Freight forwarding scams have bankrupted “a number” of Australian businesses with losses averaging up to $100,000, the Australian Cyber Security Centre (ACSC).
The ACSC said that small and medium-sized businesses were being hit particularly hard by one strain of the scam requesting quotes on the supply of “IT and electrical products”.
The scammers spoof domains, emails and signature blocks of legitimate executives from universities and large Australian enterprises, the centre said.
“Using the assumed identity, the scammers approach SMEs requesting quotes and delivery of IT including hard drives and laptops or technical goods,” it said.
“If the victim responds to the quote, the scammers attempt to gain credit by either delaying payment through excuses, or requesting payment on the invoice on 30 or 14 days credit.”
The victim is directed to send the goods to an Australian freight forwarding company “and handed to another scammer who manages the delivery phase.”
“The name on the delivery contact is almost always different to the original scammer,” the centre noted.
“The scammers then attempt to scam the freight company, by providing payment through stolen credit cards or on credit.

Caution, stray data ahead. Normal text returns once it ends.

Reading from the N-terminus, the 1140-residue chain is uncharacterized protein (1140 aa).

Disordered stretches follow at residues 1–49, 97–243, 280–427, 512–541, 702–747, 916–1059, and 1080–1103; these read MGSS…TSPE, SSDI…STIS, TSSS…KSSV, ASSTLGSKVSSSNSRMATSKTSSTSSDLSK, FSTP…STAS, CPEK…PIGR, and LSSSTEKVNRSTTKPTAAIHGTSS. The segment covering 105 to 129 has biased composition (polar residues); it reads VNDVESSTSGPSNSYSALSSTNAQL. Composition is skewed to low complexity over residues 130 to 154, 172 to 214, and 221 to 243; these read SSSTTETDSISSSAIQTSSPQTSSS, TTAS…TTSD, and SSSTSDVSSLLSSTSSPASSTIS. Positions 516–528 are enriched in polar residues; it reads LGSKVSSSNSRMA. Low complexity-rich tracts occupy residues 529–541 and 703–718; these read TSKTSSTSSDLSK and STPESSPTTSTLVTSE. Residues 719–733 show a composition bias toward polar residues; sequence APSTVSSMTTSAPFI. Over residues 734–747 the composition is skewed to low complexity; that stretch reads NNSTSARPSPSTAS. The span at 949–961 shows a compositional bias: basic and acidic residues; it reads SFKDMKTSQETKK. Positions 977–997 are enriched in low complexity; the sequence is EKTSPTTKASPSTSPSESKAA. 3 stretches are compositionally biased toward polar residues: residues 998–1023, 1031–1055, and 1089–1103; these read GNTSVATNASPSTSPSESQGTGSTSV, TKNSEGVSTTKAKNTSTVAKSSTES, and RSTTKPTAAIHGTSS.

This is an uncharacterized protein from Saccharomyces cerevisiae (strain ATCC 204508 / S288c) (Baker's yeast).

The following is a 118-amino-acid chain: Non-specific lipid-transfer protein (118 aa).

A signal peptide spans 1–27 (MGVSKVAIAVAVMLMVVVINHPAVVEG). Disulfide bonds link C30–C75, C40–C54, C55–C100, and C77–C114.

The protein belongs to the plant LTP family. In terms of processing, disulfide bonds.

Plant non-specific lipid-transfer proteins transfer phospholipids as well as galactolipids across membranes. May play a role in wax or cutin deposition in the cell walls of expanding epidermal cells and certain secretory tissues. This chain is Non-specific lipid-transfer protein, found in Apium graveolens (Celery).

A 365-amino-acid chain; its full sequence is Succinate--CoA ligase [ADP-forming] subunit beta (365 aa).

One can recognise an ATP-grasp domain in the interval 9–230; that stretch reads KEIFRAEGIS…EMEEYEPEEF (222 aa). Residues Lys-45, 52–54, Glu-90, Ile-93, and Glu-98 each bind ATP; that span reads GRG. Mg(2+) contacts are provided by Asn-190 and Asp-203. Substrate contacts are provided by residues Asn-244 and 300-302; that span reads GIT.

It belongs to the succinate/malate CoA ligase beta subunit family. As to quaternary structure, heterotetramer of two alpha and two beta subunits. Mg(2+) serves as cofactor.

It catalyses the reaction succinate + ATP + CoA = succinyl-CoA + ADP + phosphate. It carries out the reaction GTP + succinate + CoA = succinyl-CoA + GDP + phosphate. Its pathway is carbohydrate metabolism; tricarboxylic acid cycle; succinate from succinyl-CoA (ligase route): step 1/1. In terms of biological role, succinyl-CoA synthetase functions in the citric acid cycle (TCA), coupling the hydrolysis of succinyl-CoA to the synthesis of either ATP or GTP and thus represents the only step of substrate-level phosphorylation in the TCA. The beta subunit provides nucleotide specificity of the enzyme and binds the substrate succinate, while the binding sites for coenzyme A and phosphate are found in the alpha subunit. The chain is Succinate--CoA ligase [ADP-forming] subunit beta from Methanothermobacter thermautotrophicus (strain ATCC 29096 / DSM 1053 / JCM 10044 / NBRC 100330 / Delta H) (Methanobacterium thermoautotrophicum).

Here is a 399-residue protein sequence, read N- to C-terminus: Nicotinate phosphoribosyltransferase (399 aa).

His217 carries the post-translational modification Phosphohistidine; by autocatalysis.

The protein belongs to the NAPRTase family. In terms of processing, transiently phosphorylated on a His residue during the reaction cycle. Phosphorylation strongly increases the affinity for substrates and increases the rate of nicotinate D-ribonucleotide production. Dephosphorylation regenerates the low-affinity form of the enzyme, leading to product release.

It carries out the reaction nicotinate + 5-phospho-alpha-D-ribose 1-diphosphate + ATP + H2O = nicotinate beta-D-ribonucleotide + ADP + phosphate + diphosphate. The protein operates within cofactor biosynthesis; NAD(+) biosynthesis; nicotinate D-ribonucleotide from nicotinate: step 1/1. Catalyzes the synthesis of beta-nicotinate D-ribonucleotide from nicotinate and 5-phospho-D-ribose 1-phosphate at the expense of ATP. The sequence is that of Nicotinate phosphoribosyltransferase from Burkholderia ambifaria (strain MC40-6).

“They request shipment to a number of different locations overseas, such as Dagenham, UK, Deira, Dubai, Kuala Lumpur, Malaysia and Singapore.”
The scam has already caught out Australian suppliers to the tune of $700,000, prompting the ACSC warning.
“A number of Australian businesses have been forced to close since the scam began due to the losses they have sustained,” the ACSC said.
“The amounts lost average between $30K and $100K with the largest to date being $170K.”
The ACSC said that suppliers should call prospective customers directly to confirm that an order and contact are genuine, “validating the customer before providing any credit”.
Freight forwarding scams are a variation of a larger group of scams known as business email compromise or BEC.
Telstra reported last year that BEC often came in the form of fake overdue invoices or alterations to legitimate invoices.
It noted that BEC had cost Australian businesses “millions” of dollars.